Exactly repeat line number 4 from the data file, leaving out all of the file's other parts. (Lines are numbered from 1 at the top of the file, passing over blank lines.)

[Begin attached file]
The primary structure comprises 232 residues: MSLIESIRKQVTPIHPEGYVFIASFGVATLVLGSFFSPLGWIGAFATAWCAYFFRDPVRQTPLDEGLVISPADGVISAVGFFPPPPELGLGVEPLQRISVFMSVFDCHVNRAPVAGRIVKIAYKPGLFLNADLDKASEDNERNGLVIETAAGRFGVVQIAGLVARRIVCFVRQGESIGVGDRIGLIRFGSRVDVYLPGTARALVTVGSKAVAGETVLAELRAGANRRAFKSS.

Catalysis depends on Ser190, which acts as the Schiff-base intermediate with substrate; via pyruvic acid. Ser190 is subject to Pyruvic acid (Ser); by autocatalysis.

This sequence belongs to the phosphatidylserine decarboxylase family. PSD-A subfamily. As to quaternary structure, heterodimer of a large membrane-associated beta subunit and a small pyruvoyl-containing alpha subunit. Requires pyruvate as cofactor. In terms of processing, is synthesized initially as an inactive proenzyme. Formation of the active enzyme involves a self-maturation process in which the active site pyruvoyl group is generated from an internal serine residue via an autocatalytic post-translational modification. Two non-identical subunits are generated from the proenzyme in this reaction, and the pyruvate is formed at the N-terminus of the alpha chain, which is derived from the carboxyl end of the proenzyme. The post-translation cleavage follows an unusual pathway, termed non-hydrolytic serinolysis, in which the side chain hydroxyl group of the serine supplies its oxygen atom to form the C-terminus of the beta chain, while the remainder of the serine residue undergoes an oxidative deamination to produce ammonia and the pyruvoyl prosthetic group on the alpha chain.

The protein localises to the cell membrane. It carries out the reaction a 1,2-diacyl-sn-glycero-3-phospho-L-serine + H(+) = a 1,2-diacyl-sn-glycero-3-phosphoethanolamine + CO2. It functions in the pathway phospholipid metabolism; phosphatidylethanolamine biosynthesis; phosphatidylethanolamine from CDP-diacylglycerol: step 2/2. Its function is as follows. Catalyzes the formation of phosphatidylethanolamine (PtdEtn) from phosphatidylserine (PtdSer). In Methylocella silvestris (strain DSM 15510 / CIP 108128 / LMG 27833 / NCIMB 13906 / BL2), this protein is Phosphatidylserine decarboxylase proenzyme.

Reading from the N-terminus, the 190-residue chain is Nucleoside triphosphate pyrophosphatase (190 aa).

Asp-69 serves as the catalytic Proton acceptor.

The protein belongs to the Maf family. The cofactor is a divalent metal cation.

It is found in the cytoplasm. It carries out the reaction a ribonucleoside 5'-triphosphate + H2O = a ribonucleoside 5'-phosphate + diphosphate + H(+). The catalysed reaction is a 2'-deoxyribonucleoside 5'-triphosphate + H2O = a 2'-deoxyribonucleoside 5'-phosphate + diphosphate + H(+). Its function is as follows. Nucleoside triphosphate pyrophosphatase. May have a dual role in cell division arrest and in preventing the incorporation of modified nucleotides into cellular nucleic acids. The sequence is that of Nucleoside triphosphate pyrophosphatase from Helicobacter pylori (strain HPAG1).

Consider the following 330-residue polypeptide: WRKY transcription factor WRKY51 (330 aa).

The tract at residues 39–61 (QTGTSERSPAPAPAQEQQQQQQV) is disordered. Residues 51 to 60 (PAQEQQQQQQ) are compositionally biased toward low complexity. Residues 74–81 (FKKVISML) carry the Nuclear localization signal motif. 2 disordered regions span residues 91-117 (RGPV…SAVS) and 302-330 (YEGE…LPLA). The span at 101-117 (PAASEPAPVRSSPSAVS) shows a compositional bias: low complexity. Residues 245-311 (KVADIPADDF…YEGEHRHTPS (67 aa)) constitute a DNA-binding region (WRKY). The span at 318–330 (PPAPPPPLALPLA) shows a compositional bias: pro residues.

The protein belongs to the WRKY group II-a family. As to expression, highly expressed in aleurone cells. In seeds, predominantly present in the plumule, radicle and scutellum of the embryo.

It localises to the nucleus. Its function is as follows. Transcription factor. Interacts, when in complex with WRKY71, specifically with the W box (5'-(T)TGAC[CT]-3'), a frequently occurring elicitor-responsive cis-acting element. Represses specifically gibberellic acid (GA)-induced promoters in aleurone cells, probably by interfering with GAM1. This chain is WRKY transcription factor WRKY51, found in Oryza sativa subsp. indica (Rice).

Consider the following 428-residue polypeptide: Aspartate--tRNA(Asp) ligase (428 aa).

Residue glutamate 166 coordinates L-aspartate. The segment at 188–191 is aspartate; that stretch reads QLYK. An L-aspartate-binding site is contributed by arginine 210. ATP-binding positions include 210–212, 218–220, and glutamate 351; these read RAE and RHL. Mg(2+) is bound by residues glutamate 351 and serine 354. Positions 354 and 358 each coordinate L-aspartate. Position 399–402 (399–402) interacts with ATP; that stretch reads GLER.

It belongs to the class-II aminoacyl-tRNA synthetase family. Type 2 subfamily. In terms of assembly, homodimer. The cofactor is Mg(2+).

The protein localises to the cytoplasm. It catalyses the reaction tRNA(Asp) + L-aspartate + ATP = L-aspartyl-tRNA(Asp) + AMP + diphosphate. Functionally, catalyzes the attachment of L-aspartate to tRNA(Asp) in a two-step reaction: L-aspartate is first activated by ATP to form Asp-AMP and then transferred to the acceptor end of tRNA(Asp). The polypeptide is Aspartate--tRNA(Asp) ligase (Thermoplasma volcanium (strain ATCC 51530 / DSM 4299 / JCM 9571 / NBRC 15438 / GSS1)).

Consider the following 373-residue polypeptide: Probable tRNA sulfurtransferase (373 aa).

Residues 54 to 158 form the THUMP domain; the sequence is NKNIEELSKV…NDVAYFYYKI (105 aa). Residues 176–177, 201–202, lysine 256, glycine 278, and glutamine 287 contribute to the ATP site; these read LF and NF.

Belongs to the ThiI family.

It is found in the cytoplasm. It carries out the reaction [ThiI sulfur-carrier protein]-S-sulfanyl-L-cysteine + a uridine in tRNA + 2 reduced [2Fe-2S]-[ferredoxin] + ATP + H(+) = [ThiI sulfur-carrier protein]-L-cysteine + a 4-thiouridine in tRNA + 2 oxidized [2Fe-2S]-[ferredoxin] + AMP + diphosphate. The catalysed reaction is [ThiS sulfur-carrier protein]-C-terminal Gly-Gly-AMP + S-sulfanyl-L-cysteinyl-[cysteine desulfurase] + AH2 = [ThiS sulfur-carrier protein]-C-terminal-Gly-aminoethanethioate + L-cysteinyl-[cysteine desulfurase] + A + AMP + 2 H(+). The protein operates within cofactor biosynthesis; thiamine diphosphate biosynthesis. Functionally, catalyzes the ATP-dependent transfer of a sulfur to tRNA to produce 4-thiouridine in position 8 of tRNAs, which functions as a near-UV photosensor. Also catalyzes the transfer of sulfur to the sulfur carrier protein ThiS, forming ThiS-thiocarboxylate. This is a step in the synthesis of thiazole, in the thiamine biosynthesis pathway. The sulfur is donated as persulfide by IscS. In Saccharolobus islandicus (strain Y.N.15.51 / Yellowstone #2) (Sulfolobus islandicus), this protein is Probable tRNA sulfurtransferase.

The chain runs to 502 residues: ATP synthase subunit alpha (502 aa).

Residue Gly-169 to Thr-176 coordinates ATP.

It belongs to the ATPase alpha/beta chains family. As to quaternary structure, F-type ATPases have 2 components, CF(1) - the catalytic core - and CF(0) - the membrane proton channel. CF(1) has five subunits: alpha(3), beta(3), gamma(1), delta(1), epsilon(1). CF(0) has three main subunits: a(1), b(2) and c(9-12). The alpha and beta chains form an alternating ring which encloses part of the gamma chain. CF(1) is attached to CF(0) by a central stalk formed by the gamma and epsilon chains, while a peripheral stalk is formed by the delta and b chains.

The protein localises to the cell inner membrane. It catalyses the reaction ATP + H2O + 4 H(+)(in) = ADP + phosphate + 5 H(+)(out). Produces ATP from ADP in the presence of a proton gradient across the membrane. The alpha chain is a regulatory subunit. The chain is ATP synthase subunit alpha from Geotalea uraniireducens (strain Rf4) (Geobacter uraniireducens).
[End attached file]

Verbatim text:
The protein localises to the cell membrane. It carries out the reaction a 1,2-diacyl-sn-glycero-3-phospho-L-serine + H(+) = a 1,2-diacyl-sn-glycero-3-phosphoethanolamine + CO2. It functions in the pathway phospholipid metabolism; phosphatidylethanolamine biosynthesis; phosphatidylethanolamine from CDP-diacylglycerol: step 2/2. Its function is as follows. Catalyzes the formation of phosphatidylethanolamine (PtdEtn) from phosphatidylserine (PtdSer). In Methylocella silvestris (strain DSM 15510 / CIP 108128 / LMG 27833 / NCIMB 13906 / BL2), this protein is Phosphatidylserine decarboxylase proenzyme.